|Publication number||US6337694 B1|
|Application number||US 09/392,759|
|Publication date||Jan 8, 2002|
|Filing date||Sep 7, 1999|
|Priority date||Sep 7, 1999|
|Publication number||09392759, 392759, US 6337694 B1, US 6337694B1, US-B1-6337694, US6337694 B1, US6337694B1|
|Inventors||Craig Henry Becker, David Wayne Glass, Michael David Hocker, James Gordon McLean, Clifford Alan Pickover, Daniel James Winarski|
|Original Assignee||International Business Machines Corporation|
|Export Citation||BiBTeX, EndNote, RefMan|
|Patent Citations (9), Referenced by (85), Classifications (6), Legal Events (7)|
|External Links: USPTO, USPTO Assignment, Espacenet|
1. Technical Field
The present invention relates in general to an improved data processing system and in particular to an improved graphical user interface within a data processing system. Still more particularly, the present invention relates to a method and system for variable speed scrolling of a viewable object within a data processing system.
2. Description of the Related Art
A graphical user interface is a type of display format which enables a user to choose commands, make selections, start programs, and see lists of files and other options by pointing to a pictorial representation and lists of menu items on a computer display screen, television, kiosk display or hand-held digital products. Choices may generally be activated by either a keyboard or a pointing device, such as a mouse. A mouse is a commonly used pointing device, containing one or more buttons and possibly a scroll knob, that permits a user to interact with a product or operating environment such as a graphical user interface. Of course, other methods may be utilized to interact with such an interface, including a stylus, a human finger or voice commands.
Some conventional graphical user interfaces provide a cursor and a scroll bar for scrolling through portions of a viewable object. A viewable object can contain multiple components such a spreadsheets, text, hotlinks or hyperlinks, pictures, sound and video objects. However, a viewable object is not limited to these components. In many instances of graphical user interfaces a vertical or horizontal bar at the side or bottom of a graphical user interface window may be utilized in conjunction with a pointing device such as a mouse, track ball or stylus to move about in a viewable object. Scrolling permits viewing of any desired portion of a viewable object and is so named because it is the electronic equivalent of reading through a rolled (i.e., scrolled) viewable object rather than flipping through pages of a book. A vertical scroll bar is usually utilized to control up and down movement (e.g., through lines and pages of a viewable object), while a horizontal scroll bar controls movement across a viewable object.
Conventional scroll bar systems commonly include two arrows or scroll buttons and a slider. Each arrow or scroll button controls which direction a user desires to scroll through a viewable object. A scroll button conventionally controls movement through a viewable object in small increments or small blocks of information, such as individual lines or page of a viewable object, for example. Moreover, if an arrow associated with a scroll button points in an upward direction, the viewable object can be scrolled from its present position toward the first page of the viewable object. If an arrow associated with a scroll button points in a downward position, the viewable object can be scrolled from its present position towards the last page of the viewable object. Of course, information presented in a window need not be associated with discrete pages, and scrolling may simply display or represent different regions of the information which may be text, audio, images, animations, or 3-D graphics such as a drawing of an engine in a CAD or virtual reality environment.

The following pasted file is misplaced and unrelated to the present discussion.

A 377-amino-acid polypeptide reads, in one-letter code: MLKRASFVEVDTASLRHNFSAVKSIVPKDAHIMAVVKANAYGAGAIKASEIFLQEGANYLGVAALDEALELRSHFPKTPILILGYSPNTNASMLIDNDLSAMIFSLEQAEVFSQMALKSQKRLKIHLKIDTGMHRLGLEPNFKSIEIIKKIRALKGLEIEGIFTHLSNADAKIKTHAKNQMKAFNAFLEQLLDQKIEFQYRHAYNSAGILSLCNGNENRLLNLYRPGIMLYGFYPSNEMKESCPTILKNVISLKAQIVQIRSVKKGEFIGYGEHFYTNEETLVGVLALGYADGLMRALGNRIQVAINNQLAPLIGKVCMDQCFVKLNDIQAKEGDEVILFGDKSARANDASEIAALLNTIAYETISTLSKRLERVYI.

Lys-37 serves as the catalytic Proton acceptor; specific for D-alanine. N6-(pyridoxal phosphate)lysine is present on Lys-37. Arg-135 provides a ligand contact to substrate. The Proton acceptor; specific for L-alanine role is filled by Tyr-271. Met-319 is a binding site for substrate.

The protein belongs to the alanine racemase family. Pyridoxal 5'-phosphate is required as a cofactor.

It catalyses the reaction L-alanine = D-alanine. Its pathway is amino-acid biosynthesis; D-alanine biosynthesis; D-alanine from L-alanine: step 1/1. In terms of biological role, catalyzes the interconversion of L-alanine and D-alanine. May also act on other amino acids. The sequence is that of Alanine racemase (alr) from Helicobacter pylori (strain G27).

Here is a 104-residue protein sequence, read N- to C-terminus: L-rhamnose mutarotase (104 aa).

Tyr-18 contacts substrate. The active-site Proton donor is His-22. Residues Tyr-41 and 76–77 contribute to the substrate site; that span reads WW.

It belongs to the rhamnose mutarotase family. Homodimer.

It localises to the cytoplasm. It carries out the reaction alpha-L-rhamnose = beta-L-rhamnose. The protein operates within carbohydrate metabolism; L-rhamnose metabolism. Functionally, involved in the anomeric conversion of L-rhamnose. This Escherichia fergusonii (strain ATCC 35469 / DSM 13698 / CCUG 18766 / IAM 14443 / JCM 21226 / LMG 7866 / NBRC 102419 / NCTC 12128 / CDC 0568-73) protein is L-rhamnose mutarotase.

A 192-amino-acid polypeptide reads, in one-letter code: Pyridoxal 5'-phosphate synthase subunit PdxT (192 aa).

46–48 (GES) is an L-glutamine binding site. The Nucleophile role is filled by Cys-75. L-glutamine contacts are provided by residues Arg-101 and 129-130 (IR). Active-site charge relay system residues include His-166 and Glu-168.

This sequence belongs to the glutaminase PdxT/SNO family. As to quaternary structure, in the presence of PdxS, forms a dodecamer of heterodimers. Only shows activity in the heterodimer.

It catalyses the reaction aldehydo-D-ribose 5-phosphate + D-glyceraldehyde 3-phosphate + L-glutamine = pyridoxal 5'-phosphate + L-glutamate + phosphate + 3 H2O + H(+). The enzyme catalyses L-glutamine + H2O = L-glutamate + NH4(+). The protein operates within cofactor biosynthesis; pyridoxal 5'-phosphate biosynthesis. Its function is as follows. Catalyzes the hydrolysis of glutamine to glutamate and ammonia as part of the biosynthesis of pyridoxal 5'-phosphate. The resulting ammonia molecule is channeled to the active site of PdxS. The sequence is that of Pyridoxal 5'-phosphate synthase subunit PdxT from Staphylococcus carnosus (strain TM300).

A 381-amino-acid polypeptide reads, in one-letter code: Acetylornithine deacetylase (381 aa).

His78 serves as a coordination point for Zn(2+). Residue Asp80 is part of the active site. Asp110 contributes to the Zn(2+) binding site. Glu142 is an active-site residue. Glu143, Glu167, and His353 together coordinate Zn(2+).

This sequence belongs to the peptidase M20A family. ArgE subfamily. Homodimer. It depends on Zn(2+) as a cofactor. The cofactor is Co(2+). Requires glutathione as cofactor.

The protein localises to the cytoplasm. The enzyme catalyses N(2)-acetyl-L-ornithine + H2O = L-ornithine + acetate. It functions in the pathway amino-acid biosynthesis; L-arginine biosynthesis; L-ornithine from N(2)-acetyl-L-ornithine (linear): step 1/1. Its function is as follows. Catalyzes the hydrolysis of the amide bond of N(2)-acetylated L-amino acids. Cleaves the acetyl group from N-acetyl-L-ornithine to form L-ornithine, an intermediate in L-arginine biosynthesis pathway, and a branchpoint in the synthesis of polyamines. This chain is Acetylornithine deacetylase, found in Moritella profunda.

A slider is also typically utilized to control movement through a viewable object in larger increments than when the arrows are utilized. Instead of incrementing by small blocks of information, the slider typically controls movements through a viewable object in larger blocks, increments or groups of information, such as two or more pages, for example. Therefore, when a user desires to go from the first page of a viewable object to the fiftieth page, the slider is usually selected and moved until the fiftieth page is selected. The term “elevator” is particularly used sometimes to describe a slider that operates of a vertical scroll bar. The term “puck” is also utilized to describe a slider which also operates on a horizontal scroll bar.
When a large, viewable object, such as a large list of items, is accessed by a user via a graphical user interface, the scroll bar slider often represents only a small portion of the viewable object. When the slider is grabbed and moved by the user utilizing a pointing device such as a mouse, the viewable object scrolls too quickly, even for small movements of the slider, making it difficult for the user to locate a desired section of the viewable object. Even expert mouse users, for example, can become frustrated when attempting to utilize today's sliders on large viewable objects. The problem is even more acute for less-adept users.
Current solutions to the problems associated with accessing large viewable objects typically provide an index bar from which the user may select an area of the viewable object to search. However, such solutions do not provide fluid scanning of the viewable object. An index bar, for example, merely allows the user to jump to a particular region of a viewable object without reference to a previous region. Index bars do not permit a user to scroll to a desired regions of a viewable object and thereafter focus a search at multiple levels within the desired regions.
With respect to the foregoing needs, it should therefore be apparent that a need exists for a method and system which permits a user to initiate variable speed scrolling through a large viewable object within a data processing system in a manner which permits access of desirable data within that viewable object in an efficient manner.